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Becoming a Mother Was The Push I Needed To Finally Think Outside The Box

Oct 7, 2022

I have always maintained that being a parent is like being in boot camp, with the tiniest and toughest drill sergeant you’ll ever have the fortune of learning under.

The number of times my little boss has made me cry through the early years of my early parenting experience is astounding.

Cry me a river, I know.


What is it like to be Pakistani, Muslim and Canadian? At times in her life, it has felt isolating, writes mother Zehra Kamani.


Thinking Inside The Box

I have always been a self-driven person.

I was fueled by things like high grades, accolades, recognition and stamps of approval.

Somewhere along the way, as I came to learn how cheap and fleeting external validation proves to be, I think I fell deep into the status quo.

I nestled myself safely within the proverbial “box” because that was all I knew, and in part that was what defined me.

"Given my perfectionist past, I was not prepared for getting it wrong so often with my daughter."

For years after I graduated, I worked, but did not necessarily feel passionate about what I was doing.

I had strong friendships and an active social life, but was often left feeling unfulfilled — and sometimes even depleted.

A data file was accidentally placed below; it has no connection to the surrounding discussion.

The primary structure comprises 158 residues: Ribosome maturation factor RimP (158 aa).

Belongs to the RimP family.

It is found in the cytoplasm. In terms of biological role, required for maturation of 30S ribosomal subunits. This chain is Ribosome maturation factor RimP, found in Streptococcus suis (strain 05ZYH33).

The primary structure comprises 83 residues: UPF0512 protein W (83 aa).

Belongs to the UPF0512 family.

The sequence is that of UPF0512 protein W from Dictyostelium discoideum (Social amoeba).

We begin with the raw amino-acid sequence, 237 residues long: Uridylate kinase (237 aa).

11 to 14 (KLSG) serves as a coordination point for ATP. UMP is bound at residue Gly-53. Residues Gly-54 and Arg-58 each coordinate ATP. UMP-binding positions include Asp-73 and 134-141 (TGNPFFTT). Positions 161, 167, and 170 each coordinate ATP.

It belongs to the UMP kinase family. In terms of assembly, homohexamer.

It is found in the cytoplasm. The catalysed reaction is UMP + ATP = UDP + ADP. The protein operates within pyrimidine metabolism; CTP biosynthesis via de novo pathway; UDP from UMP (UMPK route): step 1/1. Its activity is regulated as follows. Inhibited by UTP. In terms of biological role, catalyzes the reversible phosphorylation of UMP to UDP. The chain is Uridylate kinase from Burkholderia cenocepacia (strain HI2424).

Sure, I toyed with the idea of opening up the box, but I was never really jolted enough in life to lift the flap and start exploring my surroundings.

Parenting was that jolt for me. And oh what a jolt it was.

The Day I Woke Up

Becoming a mom came at a time when I knew (or so I thought) I was ready for a change.

I welcomed the possibility of adopting a new routine and finding a new purpose.

Even though I went in with eyes wide open, I soon realized how oblivious I actually was.

Aside from the fact that becoming a parent coincided with the entire world, as we know it, changing through a pandemic, my entire world within me also changed in tandem.

"I was ready for a change."

Given my perfectionist past, I was not prepared for getting it wrong so often with my daughter.

I was not prepared for feeling such negative emotions so often, and for having to learn and re-learn so intensely.

I see myself as someone who is generally grateful in life, but during those challenging moments, eliciting that feeling of gratitude every day proved to be surprisingly difficult.

I no longer knew, or was satisfied with, who I was.

I was ready for a change.

My Training Begins

People sometimes speak of sleep training and allowing our babies to learn to self-soothe as a way to become better sleepers, more independent, and ultimately more confident.

My journey as a mom felt very much as though I was being “parent-trained” by my child.

Unbeknownst to her, she was teaching me to self-soothe and figure out my way through all the emotional, mental, and physical ups and downs of being a mother.

What I discovered through extraordinarily challenging moments was not only the capacity I had within me to start afresh every day, but also the drive that I had to bring about positive change across other domains of my life.

"I learned the value of being vulnerable in front of others."

I began to redefine myself.

I started to shape a life for myself that was meaningful to me, and to pursue things that I found deeply valuable.

Through the sharp vicissitudes that I was experiencing as a mother, I took to writing as a cathartic outlet to express myself.

I learned the value of being vulnerable in front of others.